Monday 2 July 2012

Hitting the Taliban where it hurts - in the pocket

There are said to be upwards of 25,000 Taliban fighters active in Afghanistan at present, all of whom need arms, ammunition, food and cash for their families. Add to that the cost of logistical operations, pay-offs, support for the families of dead fighters and you are looking at a substantial annual budget. Even assuming $5 a day to look after a single fighter - a low estimate - that alone comes to more than $46 million a year, before including operational and equipment costs.
Where does all the money come from and how can such huge amounts of cash be moved around the country? There are two major sources - donations from supporters in Afghanistan and abroad, especially the Gulf; and the income from opium, which is 'taxed' by the Taliban. 
We can probably add kidnapping, bankrobbery and various other criminal endeavours to the list - as well as the money extorted from trucking companies transporting military equipment for the Coalition forces - but these are small amounts compared to the opium income.
As for the logistics of moving the cash around, some answers are provided in an announcement from the US Department of the Treasury, which, together with the UN,  last week designated two hawala businesses and their owners for donating money and providing services to the Taliban.
The Haji Khairullah Haji Sattar Money Exchange (HKHS) and Roshan Money Exchange (RMX), operated by brothers Haji Abdul Sattar Barakzai and Haji Khairullah Barakzai, run a network of hawala traditional money transfer businesses, with offices in several Afghan cities, and in Quetta in Baluchistan, Peshawar, Karachi and Lahore in Pakistan and Iran and Dubai.
According to the US Treasury, Haji Sattar has donated thousands of dollars  to the Taliban and transferred funds via his hawala. He and his brother also collected money from Afghan businessmen and transferred it to the Taliban.
Haji Khairullah was a hawaladar for the Taliban senior leadership and also gave them donations. The statement notes:
"As of 2011, HKHS was a preferred method for Taliban leadership to transfer money to Taliban commanders in Afghanistan.  In late 2011, the HKHS branch in Lashkar Gah, Helmand Province, Afghanistan was used to send money to the Taliban shadow governor for Helmand Province.  In mid-2011, a Taliban commander used an HKHS branch in the Afghanistan-Pakistan border region to fund fighters and operations in Afghanistan. After the Taliban deposited a significant amount of cash monthly with this HKHS branch, Taliban commanders could access the funds from any HKHS branch.  Taliban personnel used HKHS in 2010 to transfer money to hawalas in Afghanistan, where operational commanders could access the funds.  As of late 2009, the manager of the HKHS branch in Lashkar Gah oversaw the movement of Taliban funds through HKHS."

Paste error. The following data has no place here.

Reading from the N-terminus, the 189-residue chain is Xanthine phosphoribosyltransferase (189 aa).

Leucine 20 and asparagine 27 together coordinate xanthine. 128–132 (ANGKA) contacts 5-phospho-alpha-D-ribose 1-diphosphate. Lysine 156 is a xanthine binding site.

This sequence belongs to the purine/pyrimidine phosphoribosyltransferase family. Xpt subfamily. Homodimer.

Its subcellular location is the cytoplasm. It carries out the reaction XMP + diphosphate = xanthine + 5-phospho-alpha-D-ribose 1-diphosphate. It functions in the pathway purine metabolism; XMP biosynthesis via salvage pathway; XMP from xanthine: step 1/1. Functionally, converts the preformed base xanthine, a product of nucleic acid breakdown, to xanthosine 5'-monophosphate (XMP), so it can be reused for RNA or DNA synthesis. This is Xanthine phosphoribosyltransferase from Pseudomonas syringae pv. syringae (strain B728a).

So it seems that the HKHS money exchange office in Lashkar Gah, the centre of British operations in Helmand, was also the centre of Taliban finance in the region. The same was true of the RMX branch: 
"In 2011, a Taliban sub-commander transferred tens of thousands of dollars to a Taliban commander through the RMX branch in Lashkar Gah. The Taliban also sent funds to the RMX branch in Lashkar Gah for distribution to Taliban commanders in 2010.  Also in 2010, a Taliban member used RMX to send tens of thousands of dollars to Helmand Province and Herat Province, Afghanistan, on behalf of the Taliban shadow governor of Helmand Province."
RMX was also central to the opium taxation business: "As of 2011, Taliban officials, including the shadow governor of Helmand Province, transferred hundreds of thousands of dollars from an RMX branch in the Afghanistan-Pakistan border region to hawalas in Afghanistan for the purchase of narcotics on behalf of Taliban officials.  Also in 2011, a Taliban official directed Taliban commanders in Helmand Province to transfer opium proceeds through RMX."
The Barakzai brothers are unlikely to be too bothered by the US Treasury action, which merely blocks any property they have in the United States and prevents US citizens from engaging in transactions with them. The UN sanctions are a different matter and will hit the business hard. This is a serious blow to the Taliban and will force them to use couriers and other less reliable methods to collect and deliver large amounts of money.

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